Jayne Kamin-Oncea-USA TODAY Spor
You don't have to watch every last Facebook fight of every single Fuel TV card to know that MMA is a hard and gritty sport. The very essence of fighting demonstrates that fact with ease.
But for some, those intrigued by the spectacle more than the sport, the UFC can sometimes seem like a movie or an extension of the WWE.
Set aside that MMA is in fact real, actual combat, and look at Anderson Silva's recent activity.
He's walked through competition, winning easily and put together a highlight reel that would provide good footage for a Hollywood blockbuster.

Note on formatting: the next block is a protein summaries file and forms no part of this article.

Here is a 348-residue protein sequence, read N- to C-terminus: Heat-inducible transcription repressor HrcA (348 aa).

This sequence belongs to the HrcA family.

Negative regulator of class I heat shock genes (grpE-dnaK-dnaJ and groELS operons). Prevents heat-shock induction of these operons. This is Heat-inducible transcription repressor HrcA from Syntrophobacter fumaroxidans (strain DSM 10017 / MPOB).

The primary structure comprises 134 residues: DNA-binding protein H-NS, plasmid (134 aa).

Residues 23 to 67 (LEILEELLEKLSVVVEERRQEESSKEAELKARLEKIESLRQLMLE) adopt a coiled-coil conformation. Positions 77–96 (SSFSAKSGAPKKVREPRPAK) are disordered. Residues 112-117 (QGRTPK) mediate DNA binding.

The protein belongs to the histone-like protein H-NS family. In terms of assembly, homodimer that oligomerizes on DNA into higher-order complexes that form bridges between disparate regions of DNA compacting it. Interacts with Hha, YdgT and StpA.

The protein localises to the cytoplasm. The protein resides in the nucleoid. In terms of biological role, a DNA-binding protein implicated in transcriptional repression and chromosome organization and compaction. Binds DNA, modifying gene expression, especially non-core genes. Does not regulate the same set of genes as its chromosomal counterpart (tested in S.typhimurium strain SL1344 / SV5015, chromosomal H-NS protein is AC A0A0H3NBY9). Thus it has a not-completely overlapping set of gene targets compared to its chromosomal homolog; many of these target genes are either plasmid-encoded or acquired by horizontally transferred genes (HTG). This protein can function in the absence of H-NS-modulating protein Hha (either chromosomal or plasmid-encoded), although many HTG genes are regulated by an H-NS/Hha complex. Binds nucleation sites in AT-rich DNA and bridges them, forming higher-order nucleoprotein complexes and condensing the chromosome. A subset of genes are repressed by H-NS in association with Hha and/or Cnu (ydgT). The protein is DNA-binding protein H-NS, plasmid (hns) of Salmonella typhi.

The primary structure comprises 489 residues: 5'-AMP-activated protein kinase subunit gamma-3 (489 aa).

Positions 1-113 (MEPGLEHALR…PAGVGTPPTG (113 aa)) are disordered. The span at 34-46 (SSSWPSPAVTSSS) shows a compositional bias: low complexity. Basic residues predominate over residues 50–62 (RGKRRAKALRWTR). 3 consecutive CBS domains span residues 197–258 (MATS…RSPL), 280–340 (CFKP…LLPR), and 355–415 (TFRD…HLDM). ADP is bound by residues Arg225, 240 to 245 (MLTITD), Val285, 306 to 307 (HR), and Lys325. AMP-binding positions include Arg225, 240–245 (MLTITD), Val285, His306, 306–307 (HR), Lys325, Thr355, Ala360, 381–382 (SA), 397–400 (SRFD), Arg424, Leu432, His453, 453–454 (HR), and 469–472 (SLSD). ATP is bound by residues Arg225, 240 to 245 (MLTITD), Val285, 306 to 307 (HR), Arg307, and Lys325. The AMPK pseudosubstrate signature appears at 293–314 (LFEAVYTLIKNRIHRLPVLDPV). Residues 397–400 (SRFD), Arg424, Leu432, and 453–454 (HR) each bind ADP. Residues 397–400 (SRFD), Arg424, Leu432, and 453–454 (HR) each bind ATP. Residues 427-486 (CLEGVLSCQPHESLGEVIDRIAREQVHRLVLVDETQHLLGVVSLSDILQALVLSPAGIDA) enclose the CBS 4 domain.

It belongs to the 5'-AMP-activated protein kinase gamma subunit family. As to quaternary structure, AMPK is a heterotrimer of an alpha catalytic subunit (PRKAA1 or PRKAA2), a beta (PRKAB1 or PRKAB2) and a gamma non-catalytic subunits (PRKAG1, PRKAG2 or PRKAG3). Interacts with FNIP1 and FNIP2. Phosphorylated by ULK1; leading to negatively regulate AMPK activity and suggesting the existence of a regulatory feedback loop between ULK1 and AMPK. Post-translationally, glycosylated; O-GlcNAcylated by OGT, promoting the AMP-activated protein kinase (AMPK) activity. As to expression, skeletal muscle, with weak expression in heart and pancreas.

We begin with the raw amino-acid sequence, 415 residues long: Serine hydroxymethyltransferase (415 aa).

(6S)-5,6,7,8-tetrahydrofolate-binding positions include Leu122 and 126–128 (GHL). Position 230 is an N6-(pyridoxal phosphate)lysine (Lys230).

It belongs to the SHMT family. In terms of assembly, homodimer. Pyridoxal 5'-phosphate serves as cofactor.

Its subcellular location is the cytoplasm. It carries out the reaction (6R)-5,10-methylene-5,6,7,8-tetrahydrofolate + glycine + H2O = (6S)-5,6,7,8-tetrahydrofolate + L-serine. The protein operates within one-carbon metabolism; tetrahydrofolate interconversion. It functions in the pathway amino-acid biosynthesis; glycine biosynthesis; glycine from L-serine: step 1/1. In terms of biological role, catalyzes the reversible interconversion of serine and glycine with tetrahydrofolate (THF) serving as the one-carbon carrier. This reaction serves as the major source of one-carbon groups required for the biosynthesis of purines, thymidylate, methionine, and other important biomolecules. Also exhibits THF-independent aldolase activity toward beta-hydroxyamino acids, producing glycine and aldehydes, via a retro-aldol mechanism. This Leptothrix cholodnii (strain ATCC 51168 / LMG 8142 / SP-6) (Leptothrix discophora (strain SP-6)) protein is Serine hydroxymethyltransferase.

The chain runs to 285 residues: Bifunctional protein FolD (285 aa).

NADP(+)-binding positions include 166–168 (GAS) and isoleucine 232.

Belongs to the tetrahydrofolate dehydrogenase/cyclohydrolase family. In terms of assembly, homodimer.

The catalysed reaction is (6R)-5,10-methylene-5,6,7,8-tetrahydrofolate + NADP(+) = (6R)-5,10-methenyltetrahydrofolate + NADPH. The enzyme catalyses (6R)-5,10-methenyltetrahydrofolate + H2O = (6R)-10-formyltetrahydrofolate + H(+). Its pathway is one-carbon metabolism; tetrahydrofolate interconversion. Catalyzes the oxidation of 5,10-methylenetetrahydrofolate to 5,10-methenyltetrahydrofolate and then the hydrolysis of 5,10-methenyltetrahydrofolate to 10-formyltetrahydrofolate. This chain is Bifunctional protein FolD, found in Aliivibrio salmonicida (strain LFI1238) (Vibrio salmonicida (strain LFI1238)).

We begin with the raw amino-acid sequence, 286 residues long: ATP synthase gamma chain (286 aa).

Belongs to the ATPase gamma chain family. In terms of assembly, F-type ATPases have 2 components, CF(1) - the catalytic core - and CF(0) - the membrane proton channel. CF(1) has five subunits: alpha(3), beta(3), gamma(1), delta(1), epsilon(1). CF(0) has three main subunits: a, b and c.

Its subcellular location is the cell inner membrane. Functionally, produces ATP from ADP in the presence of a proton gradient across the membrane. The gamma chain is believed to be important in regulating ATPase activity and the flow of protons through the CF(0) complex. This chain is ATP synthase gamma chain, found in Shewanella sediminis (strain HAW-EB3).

He's embarrassed opponents like Stephan Bonnar and Forrest Griffin.
He's tussled twice with a guy who spends more time in WWE character than as himself in Chael Sonnen.
And through all of it, Silva has cultivated an aura of invincibility that no small number of fight fans have bought into.
At UFC 162 the show stopped. Silva clowned around—as he has done many times before—only to get caught, dropped and finished.
When you play a game like that for so long, eventually it catches up to you. Because MMA is a sport, not a show.
In the WWE, in a movie, Silva gets away with what he did against Weidman. In real life, he gets socked in the face and knocked unconscious, loses his title and suffers severe damage to his image.